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The Language Fix

A blog for sharing language and learning information

Month

June 2013

A Few Facts About…Second Language Acquisition

There are many different terms and abbreviations used in discussing the topic of second language acquisition.   Just some of these include second language learning, L2 acquisition, ELL (English language learners), and ESL (English as a Second Language).  ESL and ELL are sometimes used interchangeably, and sometimes argued to be completely different things.  ESL seems to be an older term that, depending upon the source, is either being phased out, or is continuing to be used to distinguish a specific pull-out program, as opposed to somebody in the general education environment who happens to not speak English.  Some claim that ELL is more politically and technically correct, since English could be a third or fourth language.  In all my years I’ve never experienced any language issues with a student learning English as a third or fourth language (I mean actual language disorders where the language deficits occur in similar dimensions across all languages), but I suppose it is technically possible.  Also, use of these terms seems to be different in different places.  There is a good little description of ESL and ELL issues in this link.

One of the preeminent researchers in second language acquisition is Stephen Krashen.  According to Krashen, learning is less important than acquisition.  His theory includes five main hypotheses, which he’s labeled the Acquisition-Learning hypothesis, the Monitor hypothesis, the Natural Order hypothesis, the Input hypothesis, and the Affective Filter hypothesis.  His Affective Filter hypothesis embodies one of his main views that  a number of affective variables play a facilitative, but non- causal, role in second language acquisition.  These variables include: motivation, self – confidence, and anxiety.  You can find a lot of his stuff at his site.

Sphere Flags Clip Art

Second language acquisition presents some interesting challenges for those who teach language.  In school settings, speech-language pathologists are supposed to only work with students with disabilities.  For students whose primary language then is something other than English, this means that a language disability should exist in that student’s first language in order to qualify for services.  Theoretically and legally, the disability should have nothing to do with the fact that the student has learned another language prior to English.  In the real world, it gets complicated.  Some kids do all right with their first language in preschool, and then face problems as parents may attempt to use more English at home.  Maybe one parent speaks more English.  Aunts, uncles, grandparents, friends, etc. all bring their own language preferences and abilities to the mix.  Then there are things like code-switching, the switching between languages in a conversation or with different conversation partners.  Commonly, these kids also display a silent period, in which they are so focused on comprehension that they don’t speak much.  Also, there can be language loss of the first language if it is not continuously reinforced.  There have been controversies over the extent to which academics should be taught in one language over the other, as well as the extent to which English must be learned, and who is responsible.  I think most experts agree that bilingualism is an awesome attribute.  More info can be had here.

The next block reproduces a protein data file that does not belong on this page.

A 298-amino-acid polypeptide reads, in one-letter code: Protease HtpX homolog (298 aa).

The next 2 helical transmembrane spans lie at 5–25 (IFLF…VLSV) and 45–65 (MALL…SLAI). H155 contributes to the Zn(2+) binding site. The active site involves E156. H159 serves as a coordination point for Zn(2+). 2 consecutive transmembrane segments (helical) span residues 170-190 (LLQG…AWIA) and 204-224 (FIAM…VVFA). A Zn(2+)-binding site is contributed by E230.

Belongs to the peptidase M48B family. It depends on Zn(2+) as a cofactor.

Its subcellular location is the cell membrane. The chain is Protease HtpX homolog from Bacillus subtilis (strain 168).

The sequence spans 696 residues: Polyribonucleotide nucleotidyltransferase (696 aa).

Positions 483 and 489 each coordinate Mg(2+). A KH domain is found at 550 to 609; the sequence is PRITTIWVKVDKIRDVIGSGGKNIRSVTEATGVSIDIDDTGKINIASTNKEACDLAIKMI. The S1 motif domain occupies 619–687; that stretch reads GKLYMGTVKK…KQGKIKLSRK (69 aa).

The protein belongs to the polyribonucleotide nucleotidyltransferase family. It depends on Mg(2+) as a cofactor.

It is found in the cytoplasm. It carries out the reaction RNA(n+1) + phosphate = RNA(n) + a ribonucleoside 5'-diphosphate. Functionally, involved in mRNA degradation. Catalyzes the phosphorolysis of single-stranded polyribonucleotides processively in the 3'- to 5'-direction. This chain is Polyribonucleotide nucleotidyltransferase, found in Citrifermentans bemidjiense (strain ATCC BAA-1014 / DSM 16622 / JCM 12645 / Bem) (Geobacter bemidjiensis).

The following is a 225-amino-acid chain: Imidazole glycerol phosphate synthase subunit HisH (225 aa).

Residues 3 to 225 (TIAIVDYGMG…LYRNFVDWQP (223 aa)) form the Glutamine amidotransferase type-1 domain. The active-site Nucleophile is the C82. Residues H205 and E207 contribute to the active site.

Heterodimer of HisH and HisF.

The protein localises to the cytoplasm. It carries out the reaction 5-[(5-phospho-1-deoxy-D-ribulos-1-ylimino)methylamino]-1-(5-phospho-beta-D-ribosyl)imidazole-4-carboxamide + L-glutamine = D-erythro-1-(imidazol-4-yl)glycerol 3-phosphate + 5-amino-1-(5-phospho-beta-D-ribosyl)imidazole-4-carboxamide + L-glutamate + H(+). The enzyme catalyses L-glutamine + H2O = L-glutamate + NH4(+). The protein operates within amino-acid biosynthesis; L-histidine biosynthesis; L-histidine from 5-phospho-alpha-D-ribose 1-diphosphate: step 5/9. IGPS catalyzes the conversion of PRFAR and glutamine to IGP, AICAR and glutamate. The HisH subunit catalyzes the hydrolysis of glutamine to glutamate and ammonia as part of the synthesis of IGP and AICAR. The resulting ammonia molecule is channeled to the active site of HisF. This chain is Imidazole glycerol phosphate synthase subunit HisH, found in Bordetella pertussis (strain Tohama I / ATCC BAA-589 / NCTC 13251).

As an interesting aside, this recent study suggested that second language learners may have an advantage in learning to read compared to native language speakers.  The study’s authors suggested that this may be due to an increased awareness in language overall – metalinguistic awareness.

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Study Questions Ritalin’s Impact on Academics

This large, long study found that children had worse academic outcomes after being treated with Ritalin, a common medication used in the treatment of ADHD.  A 1997 policy reform in Quebec expanded coverage and use of Ritalin, providing ideal conditions to study its use relative to the rest of Canada.  Generally, there were little overall improvements in short term outcomes, and worsened long term outcomes, highlighted by increased incidents of repeating grades, lower standardized math scores, and more school dropouts.

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One especially interesting consequence of increased ritalin use was a large reported increase in unhappiness, especially among girls.  The study authors hypothesized that increased Ritalin use, while decreasing adverse behaviors, also decreased attention these students received from teachers.  They surmised that use of these medications may be a substitute for more beneficial learning interventions.

A study summary from The Atlantic can be found here:  http://www.theatlantic.com/health/archive/2013/06/study-ritalin-doesnt-help-academics/276894/

A link to the full study can be found here:  http://www.nber.org/papers/w19105.pdf

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